From The Life and Death of Ancient Cities by Greg Woolf:
If we could trace a family tree for all the world's cities back to one single moment of invention, we could begin our story from there. In reality urbanism had many origins. Cities have been invented again and again. They were created in the river valleys of Egypt and Mesopotamia and northern China, in the High Andes of the Inca, and on the Anatolian plateau by Hittites and their neighbours. The Maya built cities in what are now the forests of the Yucatan peninsula and traded with urban populations in southeast Mexico. There were cities in ancient Thailand, and south of the Sahara. There were cities in woodland America long before the arrival of Europeans, and perhaps even in the Amazon basin. . . .
When people crossed Beringia to the New World,
urban life was completely outside their experience and beyond their imagination. There had been no cities anywhere on the planet when their ancestors left Eurasia. The flooding of Beringia meant that their descendants had virtually no contact with non-American populations until the arrival of Europeans some five hundred years ago. Yet within a few thousand years of arriving in the continent early Americans had created a number of urban cultures, each one different from all the others in detail, yet all spookily similar to those being created around the same time by fantastically distant cousins across Eurasia and North Africa. When the conquistadores in Peru encountered the great Inca city of Cuzco they could immediately recognize temples and palaces, avenues and piazzas, great monuments and humble dwellings just like those they had known at home.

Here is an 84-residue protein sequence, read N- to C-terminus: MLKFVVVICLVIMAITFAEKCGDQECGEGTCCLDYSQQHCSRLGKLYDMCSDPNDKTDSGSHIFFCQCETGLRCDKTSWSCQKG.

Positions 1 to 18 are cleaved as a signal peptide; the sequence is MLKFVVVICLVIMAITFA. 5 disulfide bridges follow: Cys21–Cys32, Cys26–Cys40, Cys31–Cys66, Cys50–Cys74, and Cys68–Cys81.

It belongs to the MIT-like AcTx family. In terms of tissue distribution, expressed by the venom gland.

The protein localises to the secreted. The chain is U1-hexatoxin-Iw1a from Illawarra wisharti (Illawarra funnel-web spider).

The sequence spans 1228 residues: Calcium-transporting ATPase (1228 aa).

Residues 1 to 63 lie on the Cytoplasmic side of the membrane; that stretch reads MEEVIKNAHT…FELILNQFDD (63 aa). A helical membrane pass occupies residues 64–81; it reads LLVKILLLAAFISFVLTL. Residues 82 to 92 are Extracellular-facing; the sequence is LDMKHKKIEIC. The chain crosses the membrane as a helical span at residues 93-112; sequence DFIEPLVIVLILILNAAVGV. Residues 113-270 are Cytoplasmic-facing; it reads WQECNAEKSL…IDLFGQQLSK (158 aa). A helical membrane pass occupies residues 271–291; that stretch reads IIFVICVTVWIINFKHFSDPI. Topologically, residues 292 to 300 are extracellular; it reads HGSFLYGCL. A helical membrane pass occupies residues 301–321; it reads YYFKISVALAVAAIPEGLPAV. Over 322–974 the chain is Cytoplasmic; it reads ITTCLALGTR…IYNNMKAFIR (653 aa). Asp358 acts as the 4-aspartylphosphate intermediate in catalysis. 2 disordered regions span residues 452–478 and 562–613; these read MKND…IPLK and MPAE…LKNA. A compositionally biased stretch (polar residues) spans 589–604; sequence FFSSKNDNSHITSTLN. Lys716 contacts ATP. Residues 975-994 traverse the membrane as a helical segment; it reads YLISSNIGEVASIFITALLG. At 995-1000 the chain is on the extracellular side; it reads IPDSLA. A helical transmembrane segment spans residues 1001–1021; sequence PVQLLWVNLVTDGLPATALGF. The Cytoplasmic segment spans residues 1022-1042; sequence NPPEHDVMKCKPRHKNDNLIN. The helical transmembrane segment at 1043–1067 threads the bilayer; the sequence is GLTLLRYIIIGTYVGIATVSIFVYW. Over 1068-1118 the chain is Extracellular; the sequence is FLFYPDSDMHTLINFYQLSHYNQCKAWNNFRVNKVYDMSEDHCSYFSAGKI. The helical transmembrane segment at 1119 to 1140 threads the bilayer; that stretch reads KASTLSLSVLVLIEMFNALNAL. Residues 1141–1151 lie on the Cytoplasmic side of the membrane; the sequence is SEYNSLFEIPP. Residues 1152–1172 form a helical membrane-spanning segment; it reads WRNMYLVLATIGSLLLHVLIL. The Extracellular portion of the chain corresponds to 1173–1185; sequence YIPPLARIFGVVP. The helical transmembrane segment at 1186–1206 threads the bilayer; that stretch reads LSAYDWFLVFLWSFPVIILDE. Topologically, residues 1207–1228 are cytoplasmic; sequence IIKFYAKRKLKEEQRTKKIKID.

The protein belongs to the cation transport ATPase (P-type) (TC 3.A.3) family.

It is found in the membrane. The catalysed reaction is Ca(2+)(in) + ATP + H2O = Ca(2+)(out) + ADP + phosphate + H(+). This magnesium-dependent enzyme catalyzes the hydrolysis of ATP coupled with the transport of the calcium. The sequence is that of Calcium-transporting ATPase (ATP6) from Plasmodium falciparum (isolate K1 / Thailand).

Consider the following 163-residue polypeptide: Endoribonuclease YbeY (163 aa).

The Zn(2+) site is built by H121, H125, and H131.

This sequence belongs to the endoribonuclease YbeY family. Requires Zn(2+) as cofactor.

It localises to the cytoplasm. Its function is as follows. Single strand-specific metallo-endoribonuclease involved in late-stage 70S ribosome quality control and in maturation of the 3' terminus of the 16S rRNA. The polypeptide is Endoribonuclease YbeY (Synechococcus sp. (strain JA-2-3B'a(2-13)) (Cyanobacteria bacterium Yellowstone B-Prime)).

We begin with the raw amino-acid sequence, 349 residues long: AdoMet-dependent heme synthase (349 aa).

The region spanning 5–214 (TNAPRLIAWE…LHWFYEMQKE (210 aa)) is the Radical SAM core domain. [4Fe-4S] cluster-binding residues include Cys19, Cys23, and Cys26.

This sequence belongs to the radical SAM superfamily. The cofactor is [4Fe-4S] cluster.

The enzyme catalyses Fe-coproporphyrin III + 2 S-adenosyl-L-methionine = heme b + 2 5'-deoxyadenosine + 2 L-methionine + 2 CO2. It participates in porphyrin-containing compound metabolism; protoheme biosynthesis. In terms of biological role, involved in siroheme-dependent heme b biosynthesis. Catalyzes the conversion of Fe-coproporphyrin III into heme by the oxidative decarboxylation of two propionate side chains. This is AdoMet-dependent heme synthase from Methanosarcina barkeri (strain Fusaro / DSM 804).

Of course Europeans who reach Mexico also recognized kings, nobles, armies, army officers, religious processions, sacrifice, merchants, leagues of smaller states united against a single larger foe, market districts divided into streets each dominated by a single trade, clothing distinctions that indicated social rank, and many other things. Much about our lives seems to be determined by the basic technology of our times, and therefore to appear around the world in every society that reaches that stage of development.